What can be done to prevent bottoming out of breast implants? Well first and foremost, the surgeon should use breast implants that are of an appropriate size and shape for a patient's starting point. Overly-large implants frequently, over time, will stretch out the skin and the soft tissue of the lower pole, allowing the implants to descend and create that bottomed-out appearance.

Some patients need to have their inframammary fold lowered in order to achieve an aesthetically ideal implant position. And that is another setting that creates some risk of, over time, a bottomed-out appearance. There are things that can be done, however, in the setting of intentional lowering of the inframammary fold, to prevent that outcome.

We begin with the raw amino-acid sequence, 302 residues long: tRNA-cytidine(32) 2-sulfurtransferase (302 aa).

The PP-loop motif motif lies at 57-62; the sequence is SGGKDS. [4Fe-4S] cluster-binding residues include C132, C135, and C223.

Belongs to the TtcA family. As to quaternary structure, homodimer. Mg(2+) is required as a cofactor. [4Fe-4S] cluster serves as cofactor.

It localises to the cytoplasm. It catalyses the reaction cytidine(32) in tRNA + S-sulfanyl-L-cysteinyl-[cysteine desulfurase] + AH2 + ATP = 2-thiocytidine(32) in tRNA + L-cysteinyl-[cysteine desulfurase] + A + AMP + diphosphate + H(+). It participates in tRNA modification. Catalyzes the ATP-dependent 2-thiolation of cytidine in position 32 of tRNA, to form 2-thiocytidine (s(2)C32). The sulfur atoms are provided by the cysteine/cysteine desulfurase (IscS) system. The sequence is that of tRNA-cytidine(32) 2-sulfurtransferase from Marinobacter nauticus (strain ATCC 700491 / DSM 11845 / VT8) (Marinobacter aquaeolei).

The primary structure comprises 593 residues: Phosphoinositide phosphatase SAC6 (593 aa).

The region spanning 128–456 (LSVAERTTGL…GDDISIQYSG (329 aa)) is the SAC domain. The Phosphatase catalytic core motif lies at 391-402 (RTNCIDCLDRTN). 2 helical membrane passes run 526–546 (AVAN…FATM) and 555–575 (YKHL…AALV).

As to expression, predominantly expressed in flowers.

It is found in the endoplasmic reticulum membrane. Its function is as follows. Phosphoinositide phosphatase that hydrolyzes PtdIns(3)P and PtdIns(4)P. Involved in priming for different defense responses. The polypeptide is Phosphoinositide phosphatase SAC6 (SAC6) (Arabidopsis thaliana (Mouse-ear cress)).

One important thing to do is to use an inframammary fold incision. And at the end of the procedure, after the implants are placed, an anchoring suture can be placed to secure the deep connective tissue of the skin to the connective tissue of the chest wall. This creates at least a temporary barrier as the implant is healing, reducing the likelihood of the implant settling over time.

Another important thing to consider is implant selection when you're lowering the inframammary fold. Currently, implants are available with a high degree of capsular adherence to the implant surface. If the capsule that your body forms around the implant becomes adherent to the implant surface, then this will help it to remain positionally stable over time.

What Can Be Done to Prevent Bottoming Out?

Dr. Michael Law explains what can be done during breast augmentation surgery to prevent bottoming out, or an implant that slips too low in the envelope.